A 52-year-old female, who presented with bleeding per vaginum 2 years previously and was diagnosed with squamous cell cervical carcinoma grade IIIB, had undergone external radiation therapy (40 Gy over 20 times) to the pelvis and cisplatinum-based chemotherapy (concluded in 2011). She recently complained of pain in both thighs which was not relieved by analgesics and was referred for fluorodeoxyglucose-PET (FDG-PET)/CT for evaluation of disease status. On the whole-body survey with a full-ring dedicated LYSO-based time of flight PET-CT scanner, intense FDG uptake (Figure 1) was noted in the right psoas muscle [maximal standardized uptake value (SUVmax): 13.79 g/mL], in addition to foci in the prevertebral (SUVmax: 4.26 g/mL), left paraaortic (SUVmax: 3.64 g/mL), peribronchial and hilar lymph nodes. Metabolically active lesions in the right psoas muscle were further correlated radiologically: transverse and longitudinal grey scale ultrasound images (Figure 2) revealed a bulky right psoas muscle showing heterogeneous echotexture. On MRI (Figure 3), axial T1W and coronal T2W sequences revealed a bulky right psoas muscle (arrowhead) and altered signal intensity. On axial DWI there was evidence of restricted diffusion in the involved muscle (Figure 3C and 3D). Ultrasound-guided fine needle aspiration cytology of the right psoas muscle confirmed the presence of squamous cell carcinoma in the described lesion. Follow-up FDG-PET/CT was undertaken for treatment response monitoring, where FDG-PET/CT (Figure 4) demonstrated near-complete resolution of FDG uptake in the psoas muscle as well as the other foci following administration of 3 cycles of systemic chemotherapy and palliative local external radiotherapy (20 Gy over 5 times in 1 wk).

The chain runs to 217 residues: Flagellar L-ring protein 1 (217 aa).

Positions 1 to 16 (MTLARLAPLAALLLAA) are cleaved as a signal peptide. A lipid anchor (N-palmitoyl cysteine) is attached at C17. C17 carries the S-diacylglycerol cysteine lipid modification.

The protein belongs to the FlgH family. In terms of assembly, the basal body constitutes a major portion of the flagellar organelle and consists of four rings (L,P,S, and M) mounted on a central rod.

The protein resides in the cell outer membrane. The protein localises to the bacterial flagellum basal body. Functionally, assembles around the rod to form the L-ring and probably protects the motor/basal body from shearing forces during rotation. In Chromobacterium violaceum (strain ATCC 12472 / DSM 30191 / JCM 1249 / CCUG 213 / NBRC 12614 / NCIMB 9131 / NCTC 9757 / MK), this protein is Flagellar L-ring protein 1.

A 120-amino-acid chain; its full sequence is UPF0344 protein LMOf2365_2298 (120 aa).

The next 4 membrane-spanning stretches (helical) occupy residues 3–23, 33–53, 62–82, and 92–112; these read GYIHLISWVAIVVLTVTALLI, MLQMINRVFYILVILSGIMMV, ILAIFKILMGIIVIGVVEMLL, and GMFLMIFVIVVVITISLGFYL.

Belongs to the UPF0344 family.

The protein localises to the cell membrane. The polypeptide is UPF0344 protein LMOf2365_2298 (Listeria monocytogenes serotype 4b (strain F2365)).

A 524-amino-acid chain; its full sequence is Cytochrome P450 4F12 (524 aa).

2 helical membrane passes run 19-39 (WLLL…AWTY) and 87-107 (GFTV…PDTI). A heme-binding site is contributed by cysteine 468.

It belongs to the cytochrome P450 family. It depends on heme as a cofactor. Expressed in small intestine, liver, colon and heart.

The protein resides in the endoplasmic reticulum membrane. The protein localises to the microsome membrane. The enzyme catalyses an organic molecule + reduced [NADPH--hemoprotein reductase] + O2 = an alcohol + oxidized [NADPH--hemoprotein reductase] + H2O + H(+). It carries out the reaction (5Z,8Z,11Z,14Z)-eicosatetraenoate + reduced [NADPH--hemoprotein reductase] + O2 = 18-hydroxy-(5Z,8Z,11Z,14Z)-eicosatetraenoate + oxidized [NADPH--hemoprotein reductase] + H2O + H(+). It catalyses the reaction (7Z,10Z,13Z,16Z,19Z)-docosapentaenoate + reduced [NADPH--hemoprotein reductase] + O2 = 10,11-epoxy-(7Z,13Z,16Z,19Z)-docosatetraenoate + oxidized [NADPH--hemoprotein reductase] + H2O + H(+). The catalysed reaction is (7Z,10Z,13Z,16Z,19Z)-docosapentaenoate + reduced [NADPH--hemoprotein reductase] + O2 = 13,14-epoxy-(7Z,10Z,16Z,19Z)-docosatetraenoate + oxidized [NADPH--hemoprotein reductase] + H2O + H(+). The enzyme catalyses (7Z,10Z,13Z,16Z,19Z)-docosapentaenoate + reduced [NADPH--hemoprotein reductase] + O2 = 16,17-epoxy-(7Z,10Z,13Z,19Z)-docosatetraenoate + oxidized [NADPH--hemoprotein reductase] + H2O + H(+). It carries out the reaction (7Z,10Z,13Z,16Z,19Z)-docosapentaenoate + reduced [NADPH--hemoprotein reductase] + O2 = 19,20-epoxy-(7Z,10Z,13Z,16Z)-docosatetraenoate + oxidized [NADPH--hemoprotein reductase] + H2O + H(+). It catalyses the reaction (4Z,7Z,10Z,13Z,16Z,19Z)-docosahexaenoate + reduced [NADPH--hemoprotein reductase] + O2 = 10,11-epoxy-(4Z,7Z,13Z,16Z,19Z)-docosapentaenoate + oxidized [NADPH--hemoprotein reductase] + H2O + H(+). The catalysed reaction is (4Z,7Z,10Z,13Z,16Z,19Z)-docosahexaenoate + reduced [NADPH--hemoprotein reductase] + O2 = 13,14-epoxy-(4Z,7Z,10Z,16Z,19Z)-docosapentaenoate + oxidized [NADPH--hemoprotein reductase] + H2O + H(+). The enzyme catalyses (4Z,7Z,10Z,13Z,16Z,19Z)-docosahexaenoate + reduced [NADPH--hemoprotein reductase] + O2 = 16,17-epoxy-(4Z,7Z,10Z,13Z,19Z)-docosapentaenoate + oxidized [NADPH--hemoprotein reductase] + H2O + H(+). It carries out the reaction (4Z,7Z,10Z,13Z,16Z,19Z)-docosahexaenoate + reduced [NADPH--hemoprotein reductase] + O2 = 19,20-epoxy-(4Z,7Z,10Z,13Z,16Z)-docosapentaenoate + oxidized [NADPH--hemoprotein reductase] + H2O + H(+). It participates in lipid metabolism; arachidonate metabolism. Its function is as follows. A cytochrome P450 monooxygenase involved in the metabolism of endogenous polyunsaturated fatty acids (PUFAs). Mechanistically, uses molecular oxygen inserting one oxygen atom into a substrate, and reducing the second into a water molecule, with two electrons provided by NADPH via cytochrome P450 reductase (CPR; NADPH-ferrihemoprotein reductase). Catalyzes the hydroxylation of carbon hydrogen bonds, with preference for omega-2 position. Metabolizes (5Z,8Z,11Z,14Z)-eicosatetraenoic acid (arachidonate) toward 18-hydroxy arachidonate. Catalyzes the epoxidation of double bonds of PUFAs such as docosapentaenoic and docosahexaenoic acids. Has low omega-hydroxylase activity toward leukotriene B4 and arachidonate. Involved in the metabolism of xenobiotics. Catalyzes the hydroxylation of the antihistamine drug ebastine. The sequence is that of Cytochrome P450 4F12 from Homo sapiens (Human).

Figure 1